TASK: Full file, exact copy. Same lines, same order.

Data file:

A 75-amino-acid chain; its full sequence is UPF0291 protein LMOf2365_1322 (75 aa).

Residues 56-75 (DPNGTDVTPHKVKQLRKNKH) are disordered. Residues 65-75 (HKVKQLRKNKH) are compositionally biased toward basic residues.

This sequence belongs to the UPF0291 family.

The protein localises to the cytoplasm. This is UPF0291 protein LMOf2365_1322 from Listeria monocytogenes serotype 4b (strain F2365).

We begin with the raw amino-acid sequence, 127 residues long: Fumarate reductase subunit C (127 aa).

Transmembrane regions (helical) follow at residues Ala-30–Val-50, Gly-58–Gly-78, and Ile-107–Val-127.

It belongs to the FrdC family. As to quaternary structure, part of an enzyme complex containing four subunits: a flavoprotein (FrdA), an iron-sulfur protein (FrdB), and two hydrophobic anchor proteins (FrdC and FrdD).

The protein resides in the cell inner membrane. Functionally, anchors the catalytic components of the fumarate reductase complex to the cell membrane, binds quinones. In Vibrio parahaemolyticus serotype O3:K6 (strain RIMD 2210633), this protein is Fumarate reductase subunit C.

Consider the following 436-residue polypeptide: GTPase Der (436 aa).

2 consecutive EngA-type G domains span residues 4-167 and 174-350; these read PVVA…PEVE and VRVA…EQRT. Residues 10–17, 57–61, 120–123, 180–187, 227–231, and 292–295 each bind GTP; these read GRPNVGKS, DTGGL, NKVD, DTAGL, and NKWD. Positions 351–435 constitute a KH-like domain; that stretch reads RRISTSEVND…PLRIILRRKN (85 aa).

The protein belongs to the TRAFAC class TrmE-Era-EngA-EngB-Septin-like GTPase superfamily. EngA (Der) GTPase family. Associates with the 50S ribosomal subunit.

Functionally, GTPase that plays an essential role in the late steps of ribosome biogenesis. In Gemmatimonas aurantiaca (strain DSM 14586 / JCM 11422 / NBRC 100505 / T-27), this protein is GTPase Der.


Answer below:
A 75-amino-acid chain; its full sequence is UPF0291 protein LMOf2365_1322 (75 aa).

Residues 56-75 (DPNGTDVTPHKVKQLRKNKH) are disordered. Residues 65-75 (HKVKQLRKNKH) are compositionally biased toward basic residues.

This sequence belongs to the UPF0291 family.

The protein localises to the cytoplasm. This is UPF0291 protein LMOf2365_1322 from Listeria monocytogenes serotype 4b (strain F2365).

We begin with the raw amino-acid sequence, 127 residues long: Fumarate reductase subunit C (127 aa).

Transmembrane regions (helical) follow at residues Ala-30–Val-50, Gly-58–Gly-78, and Ile-107–Val-127.

It belongs to the FrdC family. As to quaternary structure, part of an enzyme complex containing four subunits: a flavoprotein (FrdA), an iron-sulfur protein (FrdB), and two hydrophobic anchor proteins (FrdC and FrdD).

The protein resides in the cell inner membrane. Functionally, anchors the catalytic components of the fumarate reductase complex to the cell membrane, binds quinones. In Vibrio parahaemolyticus serotype O3:K6 (strain RIMD 2210633), this protein is Fumarate reductase subunit C.

Consider the following 436-residue polypeptide: GTPase Der (436 aa).

2 consecutive EngA-type G domains span residues 4-167 and 174-350; these read PVVA…PEVE and VRVA…EQRT. Residues 10–17, 57–61, 120–123, 180–187, 227–231, and 292–295 each bind GTP; these read GRPNVGKS, DTGGL, NKVD, DTAGL, and NKWD. Positions 351–435 constitute a KH-like domain; that stretch reads RRISTSEVND…PLRIILRRKN (85 aa).

The protein belongs to the TRAFAC class TrmE-Era-EngA-EngB-Septin-like GTPase superfamily. EngA (Der) GTPase family. Associates with the 50S ribosomal subunit.

Functionally, GTPase that plays an essential role in the late steps of ribosome biogenesis. In Gemmatimonas aurantiaca (strain DSM 14586 / JCM 11422 / NBRC 100505 / T-27), this protein is GTPase Der.